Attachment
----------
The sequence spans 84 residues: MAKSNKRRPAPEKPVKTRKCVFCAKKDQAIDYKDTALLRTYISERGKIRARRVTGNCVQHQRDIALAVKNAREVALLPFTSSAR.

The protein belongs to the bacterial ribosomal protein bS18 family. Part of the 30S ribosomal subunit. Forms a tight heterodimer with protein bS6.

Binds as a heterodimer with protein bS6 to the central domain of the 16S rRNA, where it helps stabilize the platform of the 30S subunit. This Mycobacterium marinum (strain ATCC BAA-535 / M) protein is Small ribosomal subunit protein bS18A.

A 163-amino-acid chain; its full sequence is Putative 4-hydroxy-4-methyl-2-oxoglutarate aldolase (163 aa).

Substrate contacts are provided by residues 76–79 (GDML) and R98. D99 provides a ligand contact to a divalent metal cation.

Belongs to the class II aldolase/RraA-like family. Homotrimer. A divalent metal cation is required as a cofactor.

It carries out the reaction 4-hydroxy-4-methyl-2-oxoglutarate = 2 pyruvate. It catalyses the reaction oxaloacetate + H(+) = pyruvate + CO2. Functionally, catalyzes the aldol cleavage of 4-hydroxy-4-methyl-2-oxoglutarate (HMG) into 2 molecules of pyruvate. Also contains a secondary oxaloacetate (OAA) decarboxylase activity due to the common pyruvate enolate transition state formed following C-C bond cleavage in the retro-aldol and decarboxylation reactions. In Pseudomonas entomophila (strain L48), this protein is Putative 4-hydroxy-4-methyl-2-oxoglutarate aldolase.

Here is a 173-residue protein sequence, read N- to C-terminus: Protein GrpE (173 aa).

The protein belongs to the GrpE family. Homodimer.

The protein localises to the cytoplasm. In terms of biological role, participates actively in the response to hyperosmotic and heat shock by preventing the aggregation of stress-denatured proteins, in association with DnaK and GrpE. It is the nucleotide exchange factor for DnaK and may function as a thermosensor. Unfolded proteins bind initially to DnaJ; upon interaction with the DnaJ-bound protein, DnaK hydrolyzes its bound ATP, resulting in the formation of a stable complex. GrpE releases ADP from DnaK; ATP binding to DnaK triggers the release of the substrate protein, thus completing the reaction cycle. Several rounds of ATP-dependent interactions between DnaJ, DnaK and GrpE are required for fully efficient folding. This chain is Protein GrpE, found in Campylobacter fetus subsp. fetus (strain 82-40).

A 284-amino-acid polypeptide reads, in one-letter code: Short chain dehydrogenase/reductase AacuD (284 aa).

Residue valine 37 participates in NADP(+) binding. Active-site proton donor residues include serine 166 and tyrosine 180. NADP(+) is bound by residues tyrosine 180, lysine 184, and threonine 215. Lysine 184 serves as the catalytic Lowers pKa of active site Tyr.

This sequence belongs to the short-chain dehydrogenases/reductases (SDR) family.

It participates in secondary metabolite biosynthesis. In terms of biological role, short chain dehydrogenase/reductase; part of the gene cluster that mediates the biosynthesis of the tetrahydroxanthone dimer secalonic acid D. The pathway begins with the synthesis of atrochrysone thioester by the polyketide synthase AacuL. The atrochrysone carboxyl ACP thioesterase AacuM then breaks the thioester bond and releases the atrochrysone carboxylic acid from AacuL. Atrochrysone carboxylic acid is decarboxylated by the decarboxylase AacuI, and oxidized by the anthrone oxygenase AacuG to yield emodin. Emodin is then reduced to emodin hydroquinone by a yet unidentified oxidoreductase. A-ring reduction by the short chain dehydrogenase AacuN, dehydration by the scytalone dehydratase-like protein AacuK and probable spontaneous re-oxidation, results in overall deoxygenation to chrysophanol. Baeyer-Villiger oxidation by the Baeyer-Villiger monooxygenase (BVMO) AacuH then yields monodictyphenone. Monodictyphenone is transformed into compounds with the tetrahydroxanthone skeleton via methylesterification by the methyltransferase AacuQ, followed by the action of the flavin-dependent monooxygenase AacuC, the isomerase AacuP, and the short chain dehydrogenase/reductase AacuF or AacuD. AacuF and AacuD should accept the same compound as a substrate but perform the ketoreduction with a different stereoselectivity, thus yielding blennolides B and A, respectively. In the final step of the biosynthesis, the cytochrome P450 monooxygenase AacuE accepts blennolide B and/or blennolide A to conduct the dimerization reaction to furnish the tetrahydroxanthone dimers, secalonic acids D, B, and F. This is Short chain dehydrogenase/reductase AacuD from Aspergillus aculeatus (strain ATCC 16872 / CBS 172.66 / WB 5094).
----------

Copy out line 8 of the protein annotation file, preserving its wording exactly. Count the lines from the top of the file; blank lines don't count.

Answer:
Here is a 173-residue protein sequence, read N- to C-terminus: Protein GrpE (173 aa).